Much of Minnesota is experiencing moderate to extreme drought conditions. It’s having a big impact on agriculture, water wells, lake recreation and on the iconic waterfalls and fish of the North Shore.
The water levels on the rivers and streams there are very low for this time of year.
The lack of rain is largely to blame. These water bodies are fed mostly by runoff — snowmelt and rainfall within their specific watersheds, said Cheri Zepplin, a Department of Natural Resources regional information officer.
“Many North Shore streams and rivers have very little groundwater feeding them, so during times of low precipitation there is little runoff feeding into the rivers,” Zepplin said.
Some visitors may be disappointed when they see these once booming waterfalls down to a trickle, but it can allow for a unique experience.
“The waterfalls are low flow right now, but that in itself can be interesting,” Zeppelin said. “It provides a different perspective and a reminder of how our watersheds function. Nature is resilient and the waterfalls will come back.”
For the fish living in those North Shore streams and rivers, it’s bad news.
At a glance:
Low flow means less habitat and fewer places to hide from predators and heat.
High heat means lower dissolved oxygen levels in the water, making it harder for fish to breathe.
Low water levels can cut off access to ideal spawning habitats.
To escape the heat, young fish may migrate into lakes too early.
Stress can make it difficult for fish to put on growth.
As flow levels drop, habitats shrink.
“With this level of drought, you’ll get intermittent areas where you may end up with water flowing only subsurface,” said Duluth fisheries supervisor Deserae Hendrickson. That results in isolated pools where fish can become trapped, unable to escape predators or the heat.
Finding cooler areas is essential because when the water gets warmer it can’t hold as much dissolved oxygen, making it difficult for fish to breathe.
The low flow presents a unique problem for anadromous species — fish that migrate along the streams and rivers to reproduce. On the North Shore, that includes several species of trout as well as some salmon.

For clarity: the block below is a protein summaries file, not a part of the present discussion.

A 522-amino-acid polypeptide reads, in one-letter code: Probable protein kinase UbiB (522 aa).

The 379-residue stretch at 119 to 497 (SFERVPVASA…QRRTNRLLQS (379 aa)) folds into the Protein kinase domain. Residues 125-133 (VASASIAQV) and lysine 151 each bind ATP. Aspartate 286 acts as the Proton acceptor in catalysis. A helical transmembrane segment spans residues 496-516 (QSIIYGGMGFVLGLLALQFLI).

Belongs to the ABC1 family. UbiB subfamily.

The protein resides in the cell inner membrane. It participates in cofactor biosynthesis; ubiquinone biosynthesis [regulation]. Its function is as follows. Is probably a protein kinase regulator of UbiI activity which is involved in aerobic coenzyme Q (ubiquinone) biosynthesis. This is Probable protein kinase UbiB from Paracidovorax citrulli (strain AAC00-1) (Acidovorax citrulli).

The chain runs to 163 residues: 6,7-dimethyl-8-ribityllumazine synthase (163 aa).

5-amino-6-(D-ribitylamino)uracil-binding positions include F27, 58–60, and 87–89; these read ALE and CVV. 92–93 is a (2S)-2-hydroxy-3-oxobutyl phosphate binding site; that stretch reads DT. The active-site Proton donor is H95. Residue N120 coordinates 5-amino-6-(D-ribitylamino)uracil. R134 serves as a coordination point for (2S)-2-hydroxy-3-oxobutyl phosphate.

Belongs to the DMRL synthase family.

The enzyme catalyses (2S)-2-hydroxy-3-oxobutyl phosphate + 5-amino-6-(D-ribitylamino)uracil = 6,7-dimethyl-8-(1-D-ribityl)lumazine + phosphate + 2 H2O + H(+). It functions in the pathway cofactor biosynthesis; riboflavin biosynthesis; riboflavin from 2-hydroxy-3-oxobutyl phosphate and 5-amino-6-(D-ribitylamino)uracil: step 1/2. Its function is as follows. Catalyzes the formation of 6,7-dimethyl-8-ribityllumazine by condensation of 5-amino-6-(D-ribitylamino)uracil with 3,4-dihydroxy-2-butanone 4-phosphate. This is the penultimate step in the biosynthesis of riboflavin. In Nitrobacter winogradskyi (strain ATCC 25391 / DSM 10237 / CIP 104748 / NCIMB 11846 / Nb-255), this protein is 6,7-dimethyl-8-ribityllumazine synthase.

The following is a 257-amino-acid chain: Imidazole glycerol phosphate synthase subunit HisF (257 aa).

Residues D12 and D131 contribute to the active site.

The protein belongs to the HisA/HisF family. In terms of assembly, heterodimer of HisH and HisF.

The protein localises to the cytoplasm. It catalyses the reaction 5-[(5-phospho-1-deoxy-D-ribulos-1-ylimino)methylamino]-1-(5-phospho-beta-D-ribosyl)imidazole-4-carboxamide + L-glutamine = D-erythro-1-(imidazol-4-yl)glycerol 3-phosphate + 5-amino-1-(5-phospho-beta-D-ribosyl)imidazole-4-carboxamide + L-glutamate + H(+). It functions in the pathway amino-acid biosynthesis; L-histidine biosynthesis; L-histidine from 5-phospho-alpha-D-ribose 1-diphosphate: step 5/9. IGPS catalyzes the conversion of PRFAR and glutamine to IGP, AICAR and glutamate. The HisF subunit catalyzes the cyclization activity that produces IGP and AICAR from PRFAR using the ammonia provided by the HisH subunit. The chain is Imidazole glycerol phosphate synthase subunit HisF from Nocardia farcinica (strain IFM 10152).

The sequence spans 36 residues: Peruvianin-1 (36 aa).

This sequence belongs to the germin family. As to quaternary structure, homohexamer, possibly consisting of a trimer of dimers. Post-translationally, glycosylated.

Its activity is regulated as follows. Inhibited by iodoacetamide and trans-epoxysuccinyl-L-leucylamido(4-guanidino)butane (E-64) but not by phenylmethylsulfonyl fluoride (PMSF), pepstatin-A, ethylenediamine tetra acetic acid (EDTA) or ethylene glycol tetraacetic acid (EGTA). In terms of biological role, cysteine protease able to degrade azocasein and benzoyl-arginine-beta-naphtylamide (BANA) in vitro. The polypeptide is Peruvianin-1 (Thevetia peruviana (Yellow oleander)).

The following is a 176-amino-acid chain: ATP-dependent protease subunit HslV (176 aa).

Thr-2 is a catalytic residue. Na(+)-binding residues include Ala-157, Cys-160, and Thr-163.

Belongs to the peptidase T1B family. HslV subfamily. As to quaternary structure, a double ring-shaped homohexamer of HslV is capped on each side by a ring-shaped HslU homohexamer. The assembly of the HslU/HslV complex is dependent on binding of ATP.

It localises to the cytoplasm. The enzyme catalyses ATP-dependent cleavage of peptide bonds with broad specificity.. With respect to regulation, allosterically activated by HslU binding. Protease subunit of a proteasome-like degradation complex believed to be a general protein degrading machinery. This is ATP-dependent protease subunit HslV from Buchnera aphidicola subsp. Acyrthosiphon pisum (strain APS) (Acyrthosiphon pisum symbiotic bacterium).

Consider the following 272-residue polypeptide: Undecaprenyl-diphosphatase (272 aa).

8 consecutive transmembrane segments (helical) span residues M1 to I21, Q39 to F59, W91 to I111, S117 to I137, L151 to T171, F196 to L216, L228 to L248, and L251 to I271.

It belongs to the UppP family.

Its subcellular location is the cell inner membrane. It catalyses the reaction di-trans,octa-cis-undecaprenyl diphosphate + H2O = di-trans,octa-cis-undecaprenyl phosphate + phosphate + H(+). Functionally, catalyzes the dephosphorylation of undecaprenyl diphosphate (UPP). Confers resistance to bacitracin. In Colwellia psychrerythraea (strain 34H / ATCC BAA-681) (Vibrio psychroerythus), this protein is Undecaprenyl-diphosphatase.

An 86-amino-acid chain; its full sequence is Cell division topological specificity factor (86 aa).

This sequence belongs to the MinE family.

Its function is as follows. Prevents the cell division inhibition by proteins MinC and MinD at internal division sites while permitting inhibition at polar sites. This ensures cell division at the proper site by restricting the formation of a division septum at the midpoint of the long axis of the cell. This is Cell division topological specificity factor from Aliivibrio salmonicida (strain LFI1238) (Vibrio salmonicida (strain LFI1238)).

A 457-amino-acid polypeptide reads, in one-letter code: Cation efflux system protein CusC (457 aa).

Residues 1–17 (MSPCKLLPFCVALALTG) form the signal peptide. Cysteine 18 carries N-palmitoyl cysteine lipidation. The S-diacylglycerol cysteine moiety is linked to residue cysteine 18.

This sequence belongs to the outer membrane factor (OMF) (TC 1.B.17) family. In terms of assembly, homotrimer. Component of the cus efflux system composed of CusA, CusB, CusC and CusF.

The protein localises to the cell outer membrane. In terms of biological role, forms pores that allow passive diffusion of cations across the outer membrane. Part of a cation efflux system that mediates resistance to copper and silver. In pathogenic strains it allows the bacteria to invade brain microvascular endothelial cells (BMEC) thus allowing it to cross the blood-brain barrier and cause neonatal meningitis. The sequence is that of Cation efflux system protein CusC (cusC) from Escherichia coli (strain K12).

These fish will lay their eggs upstream, and some species’ young will spend the first year or two of their lives in the rivers and streams.
“We definitely saw a lot of younger fish that should not really have been migrating out yet,” Hendrickson said. “When they feel like it's just getting too hot, often they try and escape that by migrating downstream into the lake. But if they do that too early, their survival is very minimal.”
Plus, when fish are stressed, they can’t effectively process their food in a way that helps them put on growth, Hendrickson said.
And if drought conditions continue into fall, some species may not be able to reach their ideal spawning habitats. It could have lasting impacts on the population.
“I would expect that fish that hatched out this spring, they're probably not doing great. You know, they’re a lot more fragile when they're smaller,” Hendrickson said. “But if we also get a second-year class that fails because fish weren't able to get to some spawning habitat, that's going to be a bigger impact that may be a bit more longer lasting, it could take a couple years to recover population levels.”
It could mean trouble this winter, too. If water levels stay low, it’s possible streams could freeze all the way to the bottom. Snow that falls on initial ice formations can help insulate streams from the cold, so getting precipitation will be important in the winter as well.
"I mean, certainly, this is one of the effects of climate change, you know, anticipating less regular rainfall and larger, intermittent rain events that are spread further apart that tend to create more challenging conditions for loss of fish and wildlife both,” Hendrickson said. “So those are going to be things I think that we will be dealing with for a long time. I hope not. But that seems to be the way we're trending.”
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